As someone who lives with three anxiety disorders, I have a panic attack every day. I’m a Neapolitan pack of anxiety. The panic attack is the cherry on top of the anxiety disorder sundae. Look, it’s either poke fun at it or, you know, feel like I’m going to die. I do what I can to choose fun. Here is one of my coping techniques for panic attacks. And, as a disclaimer, you should know that it isn’t for everyone.
Meet My Three Anxiety Disorders That Cause Panic Attacks
As a child, I was diagnosed with generalized anxiety disorder. Essentially, this means I worry about everything, all of the time. I’ve always done my best to live with it. For example, sitting in my living room, sometimes I worry that my roof will randomly collapse in and kill me, my son, and my dogs. My husband, too, if he’s home. Oh, the roof, by the way, is just a few years old. Therefore, the likelihood of this happening is quite slim.
I was also diagnosed with OCD as a child. No, it isn’t germs or cleaning. I am obsessed with time and numbers (not repeating them). I can’t have a clock in my bedroom. I can’t have a clock where I can see it. I can wear a watch. I can carry a cell phone, but I turn it upside down or I will obsessively check it to see what time it is. The root is childhood trauma. I am on one medication for it. It helps somewhat, especially with the panic attacks (and no, that’s not the coping mechanism I plan to tell you about…the medication only made the panic a bit less severe).
In 2012, I was diagnosed with CPTSD from a previous marriage that involved domestic violence. This year, 2021, has been quite the shit-show. It’s everything that 2020 wished it could have been which certainly exacerbated my stress. My primary care physician noted a marked increase and said that she now considers even that to be “severe.” So, yay. Good times.
But as someone who decided from the time I was old enough to raise hell that I would have a good life regardless of whether others wanted me to or not (you know, be a spite fighter…DO IT FOR SPITE!), I don’t give up. It’s just one more thing to overcome. So, here’s what I do. I read this in a book. I’d like to say it was a Dr. Joe Dispenza book, but in the midst of a lupus flare, I might be incorrect.
How I Handle Panic Attacks
Again, this isn’t for everyone. It also takes practice. I do recommend practicing it. It felt weird to me for quite a while, but it does work…particularly if I am having a bad overall period of days or even weeks.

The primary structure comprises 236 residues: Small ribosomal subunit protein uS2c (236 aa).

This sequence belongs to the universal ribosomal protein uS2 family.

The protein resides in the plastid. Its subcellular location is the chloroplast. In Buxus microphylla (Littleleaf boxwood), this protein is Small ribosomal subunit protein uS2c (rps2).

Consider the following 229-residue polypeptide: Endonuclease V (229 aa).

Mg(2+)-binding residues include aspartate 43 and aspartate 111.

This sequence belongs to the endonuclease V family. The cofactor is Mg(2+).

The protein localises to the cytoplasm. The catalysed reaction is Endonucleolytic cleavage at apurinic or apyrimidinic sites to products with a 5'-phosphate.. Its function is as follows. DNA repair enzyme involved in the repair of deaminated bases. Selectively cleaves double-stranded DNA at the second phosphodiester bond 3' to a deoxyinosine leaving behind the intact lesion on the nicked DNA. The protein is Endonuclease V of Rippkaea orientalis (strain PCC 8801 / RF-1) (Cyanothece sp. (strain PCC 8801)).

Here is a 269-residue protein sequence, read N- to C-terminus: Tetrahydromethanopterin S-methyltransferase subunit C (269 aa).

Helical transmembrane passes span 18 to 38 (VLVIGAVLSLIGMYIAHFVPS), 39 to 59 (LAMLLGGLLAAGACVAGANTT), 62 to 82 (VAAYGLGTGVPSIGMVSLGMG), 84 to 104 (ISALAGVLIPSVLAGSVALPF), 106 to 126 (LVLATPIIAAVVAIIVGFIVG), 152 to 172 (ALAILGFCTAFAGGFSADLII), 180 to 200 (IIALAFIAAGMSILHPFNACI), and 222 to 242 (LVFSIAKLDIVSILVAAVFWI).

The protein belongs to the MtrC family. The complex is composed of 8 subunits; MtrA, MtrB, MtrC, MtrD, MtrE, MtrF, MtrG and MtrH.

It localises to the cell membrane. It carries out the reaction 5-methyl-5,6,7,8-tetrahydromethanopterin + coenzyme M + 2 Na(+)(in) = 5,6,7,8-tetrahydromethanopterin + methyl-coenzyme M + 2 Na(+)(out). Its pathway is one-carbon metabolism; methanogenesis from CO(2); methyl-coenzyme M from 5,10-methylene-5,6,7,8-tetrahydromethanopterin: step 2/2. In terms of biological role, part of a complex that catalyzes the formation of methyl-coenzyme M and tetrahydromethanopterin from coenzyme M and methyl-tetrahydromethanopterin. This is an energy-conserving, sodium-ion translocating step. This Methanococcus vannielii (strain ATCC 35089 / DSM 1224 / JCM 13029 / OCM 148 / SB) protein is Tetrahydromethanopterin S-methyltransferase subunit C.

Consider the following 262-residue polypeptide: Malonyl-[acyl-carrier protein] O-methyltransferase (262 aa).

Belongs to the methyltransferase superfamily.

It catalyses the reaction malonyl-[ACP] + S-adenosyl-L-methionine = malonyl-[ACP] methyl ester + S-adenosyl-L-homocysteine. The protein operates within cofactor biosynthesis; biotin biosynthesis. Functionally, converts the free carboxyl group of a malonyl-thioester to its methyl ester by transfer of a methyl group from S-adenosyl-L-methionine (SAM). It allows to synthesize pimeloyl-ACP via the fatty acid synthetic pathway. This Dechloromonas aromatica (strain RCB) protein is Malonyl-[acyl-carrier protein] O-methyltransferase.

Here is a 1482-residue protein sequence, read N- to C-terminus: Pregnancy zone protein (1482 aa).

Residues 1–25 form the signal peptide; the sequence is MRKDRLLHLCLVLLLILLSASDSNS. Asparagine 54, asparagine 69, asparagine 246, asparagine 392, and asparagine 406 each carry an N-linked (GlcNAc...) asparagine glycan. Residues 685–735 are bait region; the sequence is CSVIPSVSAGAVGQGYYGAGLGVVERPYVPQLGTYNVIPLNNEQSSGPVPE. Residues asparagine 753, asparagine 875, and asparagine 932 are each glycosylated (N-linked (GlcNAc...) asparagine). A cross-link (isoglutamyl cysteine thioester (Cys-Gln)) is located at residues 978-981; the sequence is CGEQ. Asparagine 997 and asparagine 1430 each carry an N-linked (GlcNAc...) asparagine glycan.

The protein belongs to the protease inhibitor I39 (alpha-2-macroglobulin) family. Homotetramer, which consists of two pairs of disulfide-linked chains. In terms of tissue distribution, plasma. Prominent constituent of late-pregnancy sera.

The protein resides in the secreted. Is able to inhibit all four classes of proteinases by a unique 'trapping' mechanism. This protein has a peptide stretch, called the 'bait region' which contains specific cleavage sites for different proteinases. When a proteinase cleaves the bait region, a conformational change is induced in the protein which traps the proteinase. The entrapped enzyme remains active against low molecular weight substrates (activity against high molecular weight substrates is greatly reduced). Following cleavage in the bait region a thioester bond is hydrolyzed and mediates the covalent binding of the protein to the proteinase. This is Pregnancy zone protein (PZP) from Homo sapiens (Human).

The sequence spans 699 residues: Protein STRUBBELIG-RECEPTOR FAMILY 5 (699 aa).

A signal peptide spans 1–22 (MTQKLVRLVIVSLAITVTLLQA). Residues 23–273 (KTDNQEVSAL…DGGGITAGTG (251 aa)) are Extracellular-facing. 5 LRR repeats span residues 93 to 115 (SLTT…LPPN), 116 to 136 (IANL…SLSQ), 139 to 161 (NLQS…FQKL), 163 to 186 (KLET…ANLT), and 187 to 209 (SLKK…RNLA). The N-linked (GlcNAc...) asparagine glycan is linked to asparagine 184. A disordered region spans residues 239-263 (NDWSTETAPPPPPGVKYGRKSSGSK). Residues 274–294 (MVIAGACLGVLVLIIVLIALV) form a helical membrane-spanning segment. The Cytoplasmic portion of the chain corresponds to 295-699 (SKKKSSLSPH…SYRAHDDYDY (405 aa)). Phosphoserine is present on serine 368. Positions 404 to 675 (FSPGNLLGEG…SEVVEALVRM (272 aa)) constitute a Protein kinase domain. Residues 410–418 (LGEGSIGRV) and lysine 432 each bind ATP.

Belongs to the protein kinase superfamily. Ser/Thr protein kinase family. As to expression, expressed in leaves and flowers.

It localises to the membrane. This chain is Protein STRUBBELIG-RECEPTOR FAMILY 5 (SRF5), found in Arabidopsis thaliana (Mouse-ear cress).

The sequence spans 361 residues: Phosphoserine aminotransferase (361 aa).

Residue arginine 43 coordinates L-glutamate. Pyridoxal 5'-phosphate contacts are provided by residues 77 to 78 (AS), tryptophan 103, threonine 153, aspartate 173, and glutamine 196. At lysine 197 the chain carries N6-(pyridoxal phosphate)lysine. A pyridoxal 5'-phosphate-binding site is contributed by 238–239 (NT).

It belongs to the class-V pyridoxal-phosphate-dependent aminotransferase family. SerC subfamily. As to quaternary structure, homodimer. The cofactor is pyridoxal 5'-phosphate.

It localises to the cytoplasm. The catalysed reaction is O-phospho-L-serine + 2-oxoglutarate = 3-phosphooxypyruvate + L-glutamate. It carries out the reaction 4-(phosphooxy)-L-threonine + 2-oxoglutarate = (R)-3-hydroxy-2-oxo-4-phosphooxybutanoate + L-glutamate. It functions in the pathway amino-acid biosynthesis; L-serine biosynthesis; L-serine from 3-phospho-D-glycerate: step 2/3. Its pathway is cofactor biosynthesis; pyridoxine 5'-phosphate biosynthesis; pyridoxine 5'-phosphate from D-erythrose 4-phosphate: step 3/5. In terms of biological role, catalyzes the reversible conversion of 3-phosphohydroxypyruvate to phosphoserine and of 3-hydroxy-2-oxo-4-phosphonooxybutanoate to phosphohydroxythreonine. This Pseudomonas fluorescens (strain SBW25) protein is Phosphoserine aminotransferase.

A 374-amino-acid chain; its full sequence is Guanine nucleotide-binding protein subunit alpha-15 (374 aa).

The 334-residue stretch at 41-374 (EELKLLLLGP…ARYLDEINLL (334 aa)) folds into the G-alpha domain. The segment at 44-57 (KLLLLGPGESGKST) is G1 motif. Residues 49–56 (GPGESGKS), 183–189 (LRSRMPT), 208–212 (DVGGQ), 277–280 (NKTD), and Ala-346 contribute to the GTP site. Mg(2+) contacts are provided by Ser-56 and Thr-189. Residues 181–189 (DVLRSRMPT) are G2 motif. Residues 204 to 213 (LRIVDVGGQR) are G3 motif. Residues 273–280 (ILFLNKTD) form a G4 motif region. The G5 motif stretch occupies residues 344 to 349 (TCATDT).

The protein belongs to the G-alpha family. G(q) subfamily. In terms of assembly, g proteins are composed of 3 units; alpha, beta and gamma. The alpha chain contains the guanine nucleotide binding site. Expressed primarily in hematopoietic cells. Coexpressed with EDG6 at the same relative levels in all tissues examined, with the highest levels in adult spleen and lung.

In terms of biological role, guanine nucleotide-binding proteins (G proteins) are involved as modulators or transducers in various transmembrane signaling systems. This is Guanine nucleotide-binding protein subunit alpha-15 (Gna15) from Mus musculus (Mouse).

When we go into panic attacks, we are often reliving the past (CPTSD), worrying about the future, or both. I tend to go between the two which is why I believe this works well for me. You can do one of the following or do both.
- The past does not exist. I know…it seems dumb because of course the past exists or you wouldn’t have PTSD. You would’t still be upset about what so-and-so did to you or whatever. I know it’s a weird concept. However, with PTSD and panic in general, our brain is literally acting as a time machine and going back in time. You have to break that loop. You are not in the past. You are right now. You are in the present. The past does not exist. What exists is right now. What exists is whatever is in front of you right now. And, yes, I do have to keep saying that to myself to keep myself in the present. If it were me as I write this, it would be the pillow on my left with its little muddy prints courtesy of my min pin, my 12 year old autistic son on the couch eating the pizza he helped make, my senior pit bull sleeping in the floor, and the sun going down. It’s quiet…just kind of a chill evening.
- The future does not exist. I know, again, it seems dumb because the electric company, the mortgage company, and the water company disagree with me. Everything has a due date and no accepts thoughts and prayers as payments! Much like the past does not exist, the point of this is to bring yourself back from ruminating on the future (like a time machine) to today. Tomorrow does NOT exist because there is always a tomorrow. All you literally have is today. This does not mean you should not plan. All it means is to focus on what you CAN do and what is happening NOW. And, again, for me, there are times where I must say it and focus on it over and over again…just like meditation, especially if I am getting overwhelmed.
Related: How to Be Enough in the Moment
All coping skills for panic attacks take practice. There is no doing away with them overnight. You should have more than one coping skill that you can practice. This is just one of mine. What is your favorite coping skill?